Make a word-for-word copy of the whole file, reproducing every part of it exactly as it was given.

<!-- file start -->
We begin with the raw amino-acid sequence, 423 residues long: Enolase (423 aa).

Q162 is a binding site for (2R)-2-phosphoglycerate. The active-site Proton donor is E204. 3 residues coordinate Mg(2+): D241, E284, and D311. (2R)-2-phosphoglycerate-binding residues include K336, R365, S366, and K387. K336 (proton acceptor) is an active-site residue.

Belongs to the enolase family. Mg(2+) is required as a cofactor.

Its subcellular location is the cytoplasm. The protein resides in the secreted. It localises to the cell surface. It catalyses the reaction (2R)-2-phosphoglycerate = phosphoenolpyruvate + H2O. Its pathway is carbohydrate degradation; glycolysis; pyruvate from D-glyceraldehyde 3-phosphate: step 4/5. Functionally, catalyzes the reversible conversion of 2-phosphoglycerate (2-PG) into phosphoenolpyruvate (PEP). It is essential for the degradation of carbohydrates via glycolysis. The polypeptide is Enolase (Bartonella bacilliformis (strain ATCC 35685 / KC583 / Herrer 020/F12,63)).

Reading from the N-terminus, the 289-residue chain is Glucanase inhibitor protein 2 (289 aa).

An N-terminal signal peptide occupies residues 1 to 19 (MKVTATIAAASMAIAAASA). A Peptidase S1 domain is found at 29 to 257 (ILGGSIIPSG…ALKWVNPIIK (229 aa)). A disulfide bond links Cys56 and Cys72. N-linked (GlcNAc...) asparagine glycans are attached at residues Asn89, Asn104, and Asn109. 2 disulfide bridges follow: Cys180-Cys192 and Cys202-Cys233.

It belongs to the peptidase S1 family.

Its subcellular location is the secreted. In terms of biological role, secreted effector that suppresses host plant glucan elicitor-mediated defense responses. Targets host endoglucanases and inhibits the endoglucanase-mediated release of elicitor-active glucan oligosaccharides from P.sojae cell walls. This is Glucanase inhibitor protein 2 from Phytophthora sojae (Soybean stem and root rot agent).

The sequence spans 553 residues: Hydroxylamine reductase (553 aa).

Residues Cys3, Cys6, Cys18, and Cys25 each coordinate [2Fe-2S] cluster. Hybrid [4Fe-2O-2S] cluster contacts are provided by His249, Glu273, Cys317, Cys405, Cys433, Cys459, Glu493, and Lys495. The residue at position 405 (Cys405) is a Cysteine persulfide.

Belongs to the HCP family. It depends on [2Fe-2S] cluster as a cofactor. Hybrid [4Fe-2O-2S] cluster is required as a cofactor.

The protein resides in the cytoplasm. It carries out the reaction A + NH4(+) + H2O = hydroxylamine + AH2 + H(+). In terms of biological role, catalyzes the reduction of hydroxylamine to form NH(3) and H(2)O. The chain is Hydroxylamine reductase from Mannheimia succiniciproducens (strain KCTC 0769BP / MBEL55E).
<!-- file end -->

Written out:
We begin with the raw amino-acid sequence, 423 residues long: Enolase (423 aa).

Q162 is a binding site for (2R)-2-phosphoglycerate. The active-site Proton donor is E204. 3 residues coordinate Mg(2+): D241, E284, and D311. (2R)-2-phosphoglycerate-binding residues include K336, R365, S366, and K387. K336 (proton acceptor) is an active-site residue.

Belongs to the enolase family. Mg(2+) is required as a cofactor.

Its subcellular location is the cytoplasm. The protein resides in the secreted. It localises to the cell surface. It catalyses the reaction (2R)-2-phosphoglycerate = phosphoenolpyruvate + H2O. Its pathway is carbohydrate degradation; glycolysis; pyruvate from D-glyceraldehyde 3-phosphate: step 4/5. Functionally, catalyzes the reversible conversion of 2-phosphoglycerate (2-PG) into phosphoenolpyruvate (PEP). It is essential for the degradation of carbohydrates via glycolysis. The polypeptide is Enolase (Bartonella bacilliformis (strain ATCC 35685 / KC583 / Herrer 020/F12,63)).

Reading from the N-terminus, the 289-residue chain is Glucanase inhibitor protein 2 (289 aa).

An N-terminal signal peptide occupies residues 1 to 19 (MKVTATIAAASMAIAAASA). A Peptidase S1 domain is found at 29 to 257 (ILGGSIIPSG…ALKWVNPIIK (229 aa)). A disulfide bond links Cys56 and Cys72. N-linked (GlcNAc...) asparagine glycans are attached at residues Asn89, Asn104, and Asn109. 2 disulfide bridges follow: Cys180-Cys192 and Cys202-Cys233.

It belongs to the peptidase S1 family.

Its subcellular location is the secreted. In terms of biological role, secreted effector that suppresses host plant glucan elicitor-mediated defense responses. Targets host endoglucanases and inhibits the endoglucanase-mediated release of elicitor-active glucan oligosaccharides from P.sojae cell walls. This is Glucanase inhibitor protein 2 from Phytophthora sojae (Soybean stem and root rot agent).

The sequence spans 553 residues: Hydroxylamine reductase (553 aa).

Residues Cys3, Cys6, Cys18, and Cys25 each coordinate [2Fe-2S] cluster. Hybrid [4Fe-2O-2S] cluster contacts are provided by His249, Glu273, Cys317, Cys405, Cys433, Cys459, Glu493, and Lys495. The residue at position 405 (Cys405) is a Cysteine persulfide.

Belongs to the HCP family. It depends on [2Fe-2S] cluster as a cofactor. Hybrid [4Fe-2O-2S] cluster is required as a cofactor.

The protein resides in the cytoplasm. It carries out the reaction A + NH4(+) + H2O = hydroxylamine + AH2 + H(+). In terms of biological role, catalyzes the reduction of hydroxylamine to form NH(3) and H(2)O. The chain is Hydroxylamine reductase from Mannheimia succiniciproducens (strain KCTC 0769BP / MBEL55E).